Getting your deck wet with seawater will help and give your boat a lot of grounding
Just put on your deck wash

GordMay 28-05-2008 02:50

As others have implied, “Lightning Protection” is a misnomer; which might be better termed “Lightning Mitigation”.

Lightning Protection - ABYC Recommendations (see Standard TE-4, formerly E-4)
Lightning Protection - ABYC Recommendations

Boomp 28-05-2008 05:02

There is so much information and from what I've seen, most electronics will be destroyed but people have a good chance because of the wire cage around them. [rigging, mast etc.] My mast is grounded but I have a metal box and keep a portable vhf and hand held gps and cell phone in it for backup. It offers the same protection as a microwave oven or reg. oven. At least w sailboats we can get back in!

cabo_sailor 28-05-2008 06:31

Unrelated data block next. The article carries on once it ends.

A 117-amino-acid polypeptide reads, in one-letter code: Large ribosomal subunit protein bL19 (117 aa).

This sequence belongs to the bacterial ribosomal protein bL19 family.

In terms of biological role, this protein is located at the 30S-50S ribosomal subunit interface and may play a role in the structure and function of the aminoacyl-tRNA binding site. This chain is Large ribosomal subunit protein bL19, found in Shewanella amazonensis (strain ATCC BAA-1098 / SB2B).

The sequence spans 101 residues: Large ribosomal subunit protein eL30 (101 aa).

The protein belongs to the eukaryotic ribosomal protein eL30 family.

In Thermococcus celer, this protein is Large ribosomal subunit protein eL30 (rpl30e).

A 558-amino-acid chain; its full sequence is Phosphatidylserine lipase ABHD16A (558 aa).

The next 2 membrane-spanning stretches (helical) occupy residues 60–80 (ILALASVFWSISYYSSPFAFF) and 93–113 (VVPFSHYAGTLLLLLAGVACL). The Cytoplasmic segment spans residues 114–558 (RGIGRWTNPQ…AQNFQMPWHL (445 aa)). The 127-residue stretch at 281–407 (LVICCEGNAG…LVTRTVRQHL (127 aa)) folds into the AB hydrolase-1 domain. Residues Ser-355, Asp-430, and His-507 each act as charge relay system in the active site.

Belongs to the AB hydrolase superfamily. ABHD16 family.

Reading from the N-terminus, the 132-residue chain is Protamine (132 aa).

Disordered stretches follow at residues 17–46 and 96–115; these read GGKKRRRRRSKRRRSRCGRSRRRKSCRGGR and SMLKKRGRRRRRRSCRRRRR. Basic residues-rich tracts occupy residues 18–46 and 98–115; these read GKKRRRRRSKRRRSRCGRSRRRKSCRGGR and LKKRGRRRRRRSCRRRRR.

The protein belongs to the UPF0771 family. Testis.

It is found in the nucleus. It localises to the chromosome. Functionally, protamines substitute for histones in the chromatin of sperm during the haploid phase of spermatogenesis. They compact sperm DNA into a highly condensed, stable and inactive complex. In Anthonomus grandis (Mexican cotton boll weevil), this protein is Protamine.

I read something about this some time ago and since it seemed reasonable I tend to believe it.

As everyone has stated - lightning goes where ever it durn well pleases.

What I heard was that if your boat is properly bonded you increase somewhat the chance of taking a hit but decrease the potential for damage.

If the boat is unbonded you decrease somewhat the chance of taking a hit but increase the chance of damage such as blowing out a thru hull.

For the record, my boat is bonded.

As a small anecdote, when I bought my first boat I found a 5 foot lenghth of foam pipe insulation in the cockpit. I enquired as to its purpose and the PO told me that when there are T-storms in the area he placed it over the wheel to protect him from lightning!! :dork:


jackdale 28-05-2008 10:05


Originally Posted by rexposeidon (Post 152969)
Does anyone know or have recommendations to help deflect an at sea lightning strike? Or can you direct me to the correct thread. Thanks.

Take a look at Lightning protection of boats and marine facilities.


Beausoleil 04-06-2008 07:25


Originally Posted by jackdale (Post 166665)